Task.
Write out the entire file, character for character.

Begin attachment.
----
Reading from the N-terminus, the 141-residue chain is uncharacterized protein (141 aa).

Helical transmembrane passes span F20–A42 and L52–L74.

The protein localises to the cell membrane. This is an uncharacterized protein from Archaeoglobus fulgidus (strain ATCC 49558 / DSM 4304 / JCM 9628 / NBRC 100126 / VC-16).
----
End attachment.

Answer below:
Reading from the N-terminus, the 141-residue chain is uncharacterized protein (141 aa).

Helical transmembrane passes span F20–A42 and L52–L74.

The protein localises to the cell membrane. This is an uncharacterized protein from Archaeoglobus fulgidus (strain ATCC 49558 / DSM 4304 / JCM 9628 / NBRC 100126 / VC-16).